The case for an Italian rebellion is not insane. I had the chance to speak with many foreign observers, recently, and I found that an Italian rebellion is considered a real option. (I will not quote their names, but if they want they can comment here).
An Italian rebellion? Other Mediterranean countries have done just so, lately. Tunisia and Egypt, for example, have chosen to rebel against their dictators and the world has appreciated. Considering the Italian political situation as a sort of authoritarian regime and thinking that it is not reformable through the normal democratic process, one is lead to think that the rebellion is the only possible solution.
In that mindset, if Italians rebel, they demonstrate their democratic will and maturity. If they don’t rebel, they show they are anything between accomplices and weak victims of the head of their government and his power system. If Italians will rebel, they will free themselves from the shame of accepting a very doubtful sort of democratic government, the consequences of which are dangerous for themselves and the world. That’s the option. But it is not happening.
Of course, assuming that Italy is not a real democracy and that it is not going to be reformed through a democratic process is a quite extreme vision of the Italian situation. Many Italians still think they are in a democracy and that next electoral opportunities will bring a new government to them. But many others think that they live in a regime, based on a non-democratic control over the media (i.e. television) by the head of the government.
The incredible series of scandals that involved the head of the government are linked to his political incapacity to manage the financial crisis, which makes Italy dangerous for the world’s financial stability. There is a general understanding about the fact that a change in government should be needed to solve some real Italian problems. The government has resisted all scandals by denying any problems and by acting as if all criticism was the enemy’s obscure maneuver. The majority in Parliament has been reinforced by an alliance with a dozen or more politicians that had been elected in one of the opposition’s parties and that have been convinced to change side using very controversial means. Many see the Italian political stall as a consequence of a lack of democracy in Italy. If nothing is done, Italy will lose its place in the euro system, causing tragic consequences to the world’s financial stability. Poverty will grow, desperation will rise, violence will diffuse.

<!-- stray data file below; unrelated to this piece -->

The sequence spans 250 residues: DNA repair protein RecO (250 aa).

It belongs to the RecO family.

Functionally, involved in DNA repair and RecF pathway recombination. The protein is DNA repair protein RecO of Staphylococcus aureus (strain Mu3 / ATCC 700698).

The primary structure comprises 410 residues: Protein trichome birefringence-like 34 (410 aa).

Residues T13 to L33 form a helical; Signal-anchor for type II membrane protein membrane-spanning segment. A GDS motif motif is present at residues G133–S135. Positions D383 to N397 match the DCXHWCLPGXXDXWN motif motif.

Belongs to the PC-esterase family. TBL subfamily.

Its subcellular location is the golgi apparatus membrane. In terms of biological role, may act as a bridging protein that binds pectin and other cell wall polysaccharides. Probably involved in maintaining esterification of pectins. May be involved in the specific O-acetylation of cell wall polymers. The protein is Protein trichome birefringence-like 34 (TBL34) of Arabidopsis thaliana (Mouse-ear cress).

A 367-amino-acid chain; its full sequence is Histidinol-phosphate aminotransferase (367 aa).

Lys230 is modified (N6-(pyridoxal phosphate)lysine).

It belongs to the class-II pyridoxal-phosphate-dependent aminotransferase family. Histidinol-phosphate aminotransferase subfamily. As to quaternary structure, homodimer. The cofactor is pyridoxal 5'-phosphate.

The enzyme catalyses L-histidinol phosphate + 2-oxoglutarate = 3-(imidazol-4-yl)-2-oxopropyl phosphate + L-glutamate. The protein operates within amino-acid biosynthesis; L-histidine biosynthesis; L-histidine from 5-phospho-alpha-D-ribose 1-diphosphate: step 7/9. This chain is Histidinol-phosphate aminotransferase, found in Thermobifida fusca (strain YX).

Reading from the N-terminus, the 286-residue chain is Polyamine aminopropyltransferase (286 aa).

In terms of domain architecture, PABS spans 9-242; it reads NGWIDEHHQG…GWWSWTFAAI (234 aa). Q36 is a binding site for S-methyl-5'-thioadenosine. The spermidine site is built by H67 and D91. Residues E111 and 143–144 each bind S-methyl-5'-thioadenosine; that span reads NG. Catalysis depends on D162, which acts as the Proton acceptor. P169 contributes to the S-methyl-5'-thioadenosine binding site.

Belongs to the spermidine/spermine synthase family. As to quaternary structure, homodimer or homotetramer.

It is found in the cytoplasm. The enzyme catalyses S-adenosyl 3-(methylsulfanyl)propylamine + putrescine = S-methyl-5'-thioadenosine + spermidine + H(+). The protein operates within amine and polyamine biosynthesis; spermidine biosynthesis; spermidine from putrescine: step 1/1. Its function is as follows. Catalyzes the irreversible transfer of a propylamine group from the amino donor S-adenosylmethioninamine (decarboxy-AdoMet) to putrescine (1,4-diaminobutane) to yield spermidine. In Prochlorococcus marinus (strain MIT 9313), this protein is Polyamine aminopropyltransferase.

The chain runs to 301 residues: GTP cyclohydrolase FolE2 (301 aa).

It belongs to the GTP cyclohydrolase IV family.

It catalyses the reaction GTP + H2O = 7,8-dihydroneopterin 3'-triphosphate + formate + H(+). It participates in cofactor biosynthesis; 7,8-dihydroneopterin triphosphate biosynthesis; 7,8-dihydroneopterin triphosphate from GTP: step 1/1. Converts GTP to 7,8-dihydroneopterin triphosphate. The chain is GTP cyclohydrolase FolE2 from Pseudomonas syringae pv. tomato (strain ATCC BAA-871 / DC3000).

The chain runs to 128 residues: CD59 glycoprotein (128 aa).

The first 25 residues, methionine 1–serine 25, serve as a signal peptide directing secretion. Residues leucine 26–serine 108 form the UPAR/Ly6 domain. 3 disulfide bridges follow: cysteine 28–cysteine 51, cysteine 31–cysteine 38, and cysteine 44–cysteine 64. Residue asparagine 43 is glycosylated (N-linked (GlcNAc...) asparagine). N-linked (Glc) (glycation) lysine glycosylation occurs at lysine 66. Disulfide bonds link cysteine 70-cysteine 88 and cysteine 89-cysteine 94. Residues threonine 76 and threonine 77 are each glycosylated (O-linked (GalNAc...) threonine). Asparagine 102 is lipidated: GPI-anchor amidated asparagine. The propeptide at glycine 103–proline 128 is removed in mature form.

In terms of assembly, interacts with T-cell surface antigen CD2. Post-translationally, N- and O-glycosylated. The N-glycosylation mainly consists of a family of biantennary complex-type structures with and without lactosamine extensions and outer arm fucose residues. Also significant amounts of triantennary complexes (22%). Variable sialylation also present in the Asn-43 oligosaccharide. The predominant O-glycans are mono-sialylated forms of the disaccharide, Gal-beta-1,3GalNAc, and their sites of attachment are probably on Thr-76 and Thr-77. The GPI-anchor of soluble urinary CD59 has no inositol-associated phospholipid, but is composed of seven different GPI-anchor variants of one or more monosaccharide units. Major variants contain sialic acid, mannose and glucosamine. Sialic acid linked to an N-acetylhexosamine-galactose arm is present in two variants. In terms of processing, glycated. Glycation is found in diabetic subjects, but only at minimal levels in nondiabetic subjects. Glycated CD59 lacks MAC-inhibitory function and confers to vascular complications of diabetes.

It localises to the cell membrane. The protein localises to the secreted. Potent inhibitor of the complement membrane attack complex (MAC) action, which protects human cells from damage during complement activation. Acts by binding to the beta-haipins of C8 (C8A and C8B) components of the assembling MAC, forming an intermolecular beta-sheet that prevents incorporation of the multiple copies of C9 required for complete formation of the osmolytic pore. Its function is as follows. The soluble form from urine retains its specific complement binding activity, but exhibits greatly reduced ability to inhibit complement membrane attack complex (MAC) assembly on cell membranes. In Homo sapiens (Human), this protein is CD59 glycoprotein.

Thus, as it has been said, a rebellion should be an option. Or isn’t it?
As seen from abroad if Italians don’t rebel, it may be that Italians are accepting the way their politicians work. If it was true, the international shame should be on them, too, and not only on their politicians. But listening to what Italians are thinking and doing is a bit more complicated. And maybe a learning experience.